Mike Turian hails from Pittsburgh, PA. Working with Team CMU and more recently Team CMU-Togit he won Team Pro Tour New York 2000, finished in the Top 4 of Team Pro Tour Boston 2003, and in the Top 8 at Worlds 2002 and PT Amsterdam 2004. Mike has made five Grand Prix Top 8's including winning GP Montreal after mulliganning to five cards in the finals. Mike's two favorite cards are Spitting Slug and Wasteland. His favorite food is lasagna and his favorite movie is Finding Nemo.
When I get ready for a Limited format, I try and make it a point to know every trick that my opponent could possibly have. When your opponent attacks, you have to be able to figure out what cards they can have in their hand to beat your strategy. If you can play around their trick successfully then do so. If you can’t beat their trick, assume they don’t actually have the trick that beats you. You don’t gain anything by playing around a trick you can’t beat.
Ken is sneaky like the Brass Man. I had agreed to debate the merits of Steel Wall, while Ken wanted to argue his points about Clockwork Condor. I agreed to this dilemma since I felt it is very close and that either card could win. I like that kind of argument, because I feel that our arguments often sway the readers’ opinions more than anything else.
So, I go off to Grand Prix: Oakland thinking about how cool it is to be debating Steel Wall… but sneaky Ken ran off with the Brass Man and started cackling.
I remembered the Tempest pre-release where Aaron Forsythe’s opponent was bitterly complaining about being mana screwed. When I asked him how many lands he was playing, he replied that he had thirteen lands and two Lotus Petals. I remember chuckling about that afterwards since everyone knew that you had to play at least seventeen land in Limited.
Now, I was that noob from the Tempest pre-release playing fourteen lands in decks that seemed as if they needed at least sixteen lands
Mirrodin Black is good at attacking. Consume Spirit is good at finishing your opponent once all your guys go through unblocked. Without any decent counters in Mirrodin, Consume Spirit always hits for the full boat. Guaranteed damage. I like the sound of that.
You know why I hate Pewter Golem? Guess you’ll have to check inside to see…
Ken wrote,”Spellbomb does one thing very well… it kills Spikeshot Goblin.” Well Ken, I hate to burst your little fantasy bubble but Pyrite Spellbomb burns every two-toughness creature. It kills both of Blue’s best commons, Neurok Spy and Somber Hoverguard. It also kills Black’s best creatures, Nim Shrieker and Pewter Golem. Pyrite Spellbomb kills Skyhunter Cub, Auriok Transfixer and all of the Myrs.
Have you noticed the pattern? Pyrite Spellbomb kills good creatures. The only downside of Pyrite Spellbomb is that it is weak versus the Green creatures in Mirrodin. It doesn’t kill Tel-Jilad Chosen, Tel-Jilad Exile or Tel-Jilad Archers, but then again Hematite Golem doesn’t do very much versus these guys either.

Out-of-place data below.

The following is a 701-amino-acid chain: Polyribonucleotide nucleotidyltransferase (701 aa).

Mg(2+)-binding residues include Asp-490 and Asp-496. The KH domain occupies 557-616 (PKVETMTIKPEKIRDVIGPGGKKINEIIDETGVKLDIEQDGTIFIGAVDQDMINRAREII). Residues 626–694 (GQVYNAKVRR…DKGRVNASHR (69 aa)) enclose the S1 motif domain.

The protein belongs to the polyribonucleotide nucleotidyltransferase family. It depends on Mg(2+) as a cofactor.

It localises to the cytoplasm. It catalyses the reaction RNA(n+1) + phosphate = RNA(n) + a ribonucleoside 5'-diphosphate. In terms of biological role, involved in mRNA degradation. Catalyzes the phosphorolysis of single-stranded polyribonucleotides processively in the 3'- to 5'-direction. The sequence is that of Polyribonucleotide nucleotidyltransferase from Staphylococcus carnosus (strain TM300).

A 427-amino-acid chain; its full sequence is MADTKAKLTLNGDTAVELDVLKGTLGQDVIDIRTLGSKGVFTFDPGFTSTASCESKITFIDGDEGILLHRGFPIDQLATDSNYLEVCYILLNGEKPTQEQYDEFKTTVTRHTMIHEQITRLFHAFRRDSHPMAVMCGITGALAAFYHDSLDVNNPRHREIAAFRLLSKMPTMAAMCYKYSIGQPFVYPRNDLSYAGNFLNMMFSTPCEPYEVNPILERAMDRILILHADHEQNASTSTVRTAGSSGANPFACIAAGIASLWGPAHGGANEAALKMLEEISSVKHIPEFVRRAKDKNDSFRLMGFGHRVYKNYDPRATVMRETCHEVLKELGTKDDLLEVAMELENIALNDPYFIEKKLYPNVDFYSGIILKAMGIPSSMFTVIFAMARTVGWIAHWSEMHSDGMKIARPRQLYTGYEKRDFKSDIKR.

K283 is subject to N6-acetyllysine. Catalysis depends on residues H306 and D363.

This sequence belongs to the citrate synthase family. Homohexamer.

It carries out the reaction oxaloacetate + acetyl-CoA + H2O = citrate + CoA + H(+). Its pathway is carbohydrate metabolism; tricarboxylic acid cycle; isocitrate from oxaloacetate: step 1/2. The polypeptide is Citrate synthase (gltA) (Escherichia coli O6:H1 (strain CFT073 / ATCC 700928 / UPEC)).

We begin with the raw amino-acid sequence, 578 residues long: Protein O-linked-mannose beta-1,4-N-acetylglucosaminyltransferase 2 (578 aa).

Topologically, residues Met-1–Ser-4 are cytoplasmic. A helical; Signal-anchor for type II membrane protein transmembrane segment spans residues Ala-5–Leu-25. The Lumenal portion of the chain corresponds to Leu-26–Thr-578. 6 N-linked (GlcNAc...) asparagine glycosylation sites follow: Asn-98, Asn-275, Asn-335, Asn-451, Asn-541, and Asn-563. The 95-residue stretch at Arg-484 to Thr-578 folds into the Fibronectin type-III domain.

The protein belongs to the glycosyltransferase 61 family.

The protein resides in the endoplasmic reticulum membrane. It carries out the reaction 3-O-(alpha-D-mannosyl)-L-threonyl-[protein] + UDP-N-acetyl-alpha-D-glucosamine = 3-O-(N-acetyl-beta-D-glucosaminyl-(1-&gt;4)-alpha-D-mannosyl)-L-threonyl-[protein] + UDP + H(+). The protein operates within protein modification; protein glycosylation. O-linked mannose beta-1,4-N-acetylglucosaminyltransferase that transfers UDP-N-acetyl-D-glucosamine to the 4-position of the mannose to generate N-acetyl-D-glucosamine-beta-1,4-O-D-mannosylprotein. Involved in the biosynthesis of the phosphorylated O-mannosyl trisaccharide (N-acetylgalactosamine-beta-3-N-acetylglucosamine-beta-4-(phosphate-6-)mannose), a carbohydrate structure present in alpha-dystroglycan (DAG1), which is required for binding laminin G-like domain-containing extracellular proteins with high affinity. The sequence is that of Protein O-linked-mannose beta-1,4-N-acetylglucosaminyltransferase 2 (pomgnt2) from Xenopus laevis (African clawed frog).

Each week Ken and I discuss our pick orders with one another before we write these articles. For Blue, our lists diverged by a good deal. Once again, we only included on-color artifacts and Blue cards in the list, and the two biggest disagreements we had were Aether Spellbomb versus Regress and Annul versus Wizard Replica.
Ken has bestowed upon me the honor of being the newest debater in the Dilemma series. I now have the ability to rip apart his draft pick orders in the public eye. Normally, I save this sort of thing for my friends and close companions, but I suppose the world should be granted this wonderful opportunity as well…. And I was shocked when I heard Ken’s original pick order of Leonin Den-Guard, Skyhunter Cub, and Arrest. I immediately proposed Arrest, Cub, Den-Guard if forced to choose only among those three – but I think that the Skyhunter Patrol is also better than the Den-Guard.
You know what is nice about Rorix besides all his other, obvious, attributes? It is the fact that he is a rare. I know it sounds dumb, but it’s true. People don’t play as well against rares. They don’t expect to be facing rares. They aren’t accustomed to playing against rares, so they are more likely to play poorly when facing rares. Entire Limited articles are written sometimes as if rares barely existed. How can you account for this in your Limited playtesting?
At Pro Tour: Chicago this year, the room was buzzing about the triple-Exalted Angel deck. Now, double Exalted Angel is certainly ridiculous… But the person who had the deck still only went 2-1. If a deck with three Exalted Angels can go 2-1, then it is clear that every deck is at risk. What sorts of things does a good draft deck need, and how can you draft to support it?
There is a simple principle that applies to Magic – and so many people ignore or forget this principle that I find it astounding. Remembering and following this principle will improve your Limited game a good deal – so what is it?
Justice, Finkel, Buehler, Long, Maher – the list of Magic Players who owned the Pro Tour in the past is a nice short one. Right now, only one man rules the Pro Tour and everyone knows his name: Kai Budde.
Mike discusses his strategies behind creating Turian Squirrel Opposition and taking it to Grand Prix: Milwaukee AND US Nationals! Along the way, he discusses death flights with Zev Gurwitz, sleeve tornados, the Togit sideboard, and how Mike Like Read.